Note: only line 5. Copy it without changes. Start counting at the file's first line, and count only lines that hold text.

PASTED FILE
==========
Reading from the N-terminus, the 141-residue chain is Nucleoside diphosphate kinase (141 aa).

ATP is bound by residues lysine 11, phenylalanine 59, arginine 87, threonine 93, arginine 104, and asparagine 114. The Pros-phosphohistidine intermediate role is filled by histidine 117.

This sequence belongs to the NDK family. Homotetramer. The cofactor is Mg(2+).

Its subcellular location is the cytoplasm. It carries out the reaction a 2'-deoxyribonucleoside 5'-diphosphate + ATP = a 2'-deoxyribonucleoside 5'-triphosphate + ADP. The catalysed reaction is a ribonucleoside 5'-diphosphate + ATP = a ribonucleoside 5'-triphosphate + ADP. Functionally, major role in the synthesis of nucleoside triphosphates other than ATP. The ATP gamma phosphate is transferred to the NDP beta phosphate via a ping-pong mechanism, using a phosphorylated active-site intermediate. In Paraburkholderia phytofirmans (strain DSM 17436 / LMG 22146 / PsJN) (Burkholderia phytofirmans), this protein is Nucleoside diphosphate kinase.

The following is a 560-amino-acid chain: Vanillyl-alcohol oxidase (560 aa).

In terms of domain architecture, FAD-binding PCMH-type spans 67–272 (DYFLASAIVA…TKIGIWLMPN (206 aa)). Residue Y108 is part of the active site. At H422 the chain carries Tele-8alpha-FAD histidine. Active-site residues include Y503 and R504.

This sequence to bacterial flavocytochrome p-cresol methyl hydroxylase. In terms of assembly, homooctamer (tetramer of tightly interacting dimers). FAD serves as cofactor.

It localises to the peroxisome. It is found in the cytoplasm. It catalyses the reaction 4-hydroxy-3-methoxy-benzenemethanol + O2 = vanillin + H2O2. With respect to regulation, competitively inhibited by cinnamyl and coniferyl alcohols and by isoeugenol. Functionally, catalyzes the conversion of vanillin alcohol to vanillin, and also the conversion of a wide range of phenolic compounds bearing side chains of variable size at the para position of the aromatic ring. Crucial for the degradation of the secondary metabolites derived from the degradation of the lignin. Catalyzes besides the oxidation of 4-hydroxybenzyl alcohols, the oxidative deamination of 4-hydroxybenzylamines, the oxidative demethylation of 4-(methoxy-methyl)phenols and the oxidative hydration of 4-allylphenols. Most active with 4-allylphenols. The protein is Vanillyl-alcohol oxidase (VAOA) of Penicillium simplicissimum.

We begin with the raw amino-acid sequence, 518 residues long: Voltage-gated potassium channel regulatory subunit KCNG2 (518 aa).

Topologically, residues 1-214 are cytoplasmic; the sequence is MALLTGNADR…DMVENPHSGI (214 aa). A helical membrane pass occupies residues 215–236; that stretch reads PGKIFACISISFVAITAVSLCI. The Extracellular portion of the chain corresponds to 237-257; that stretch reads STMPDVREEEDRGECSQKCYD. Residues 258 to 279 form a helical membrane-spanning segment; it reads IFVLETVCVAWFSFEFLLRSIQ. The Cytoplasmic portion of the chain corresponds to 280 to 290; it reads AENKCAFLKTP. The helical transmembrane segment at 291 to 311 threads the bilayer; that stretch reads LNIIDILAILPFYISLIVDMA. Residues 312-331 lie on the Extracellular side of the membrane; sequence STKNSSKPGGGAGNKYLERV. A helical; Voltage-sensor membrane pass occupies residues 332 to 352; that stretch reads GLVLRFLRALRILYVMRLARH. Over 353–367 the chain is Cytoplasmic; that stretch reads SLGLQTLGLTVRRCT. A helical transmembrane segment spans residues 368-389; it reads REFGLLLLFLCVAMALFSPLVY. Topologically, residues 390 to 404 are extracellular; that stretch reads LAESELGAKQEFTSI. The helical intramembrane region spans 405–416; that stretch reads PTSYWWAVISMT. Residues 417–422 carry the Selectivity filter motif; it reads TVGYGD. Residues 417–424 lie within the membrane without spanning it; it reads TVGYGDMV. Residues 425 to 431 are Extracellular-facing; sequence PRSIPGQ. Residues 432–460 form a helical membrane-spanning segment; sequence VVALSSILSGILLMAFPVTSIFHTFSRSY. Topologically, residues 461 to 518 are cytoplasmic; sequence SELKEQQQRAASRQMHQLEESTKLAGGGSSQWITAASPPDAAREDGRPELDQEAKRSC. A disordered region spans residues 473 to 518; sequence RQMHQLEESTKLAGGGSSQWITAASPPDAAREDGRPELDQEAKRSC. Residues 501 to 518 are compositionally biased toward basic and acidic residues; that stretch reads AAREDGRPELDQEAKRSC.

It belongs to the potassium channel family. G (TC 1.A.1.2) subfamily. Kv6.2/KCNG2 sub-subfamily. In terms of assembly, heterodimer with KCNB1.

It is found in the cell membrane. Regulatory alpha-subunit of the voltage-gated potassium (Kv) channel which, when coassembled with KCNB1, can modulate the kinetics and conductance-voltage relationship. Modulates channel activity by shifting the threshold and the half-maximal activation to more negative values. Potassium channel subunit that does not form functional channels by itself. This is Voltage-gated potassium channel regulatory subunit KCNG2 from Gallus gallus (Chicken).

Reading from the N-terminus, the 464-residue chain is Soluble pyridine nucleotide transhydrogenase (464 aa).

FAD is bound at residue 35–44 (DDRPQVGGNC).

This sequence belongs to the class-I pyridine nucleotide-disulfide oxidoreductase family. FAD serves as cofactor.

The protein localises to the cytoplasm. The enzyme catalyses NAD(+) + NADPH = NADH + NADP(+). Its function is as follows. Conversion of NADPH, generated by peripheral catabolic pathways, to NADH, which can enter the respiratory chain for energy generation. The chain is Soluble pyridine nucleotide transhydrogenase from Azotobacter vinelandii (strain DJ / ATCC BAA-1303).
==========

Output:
The following is a 560-amino-acid chain: Vanillyl-alcohol oxidase (560 aa).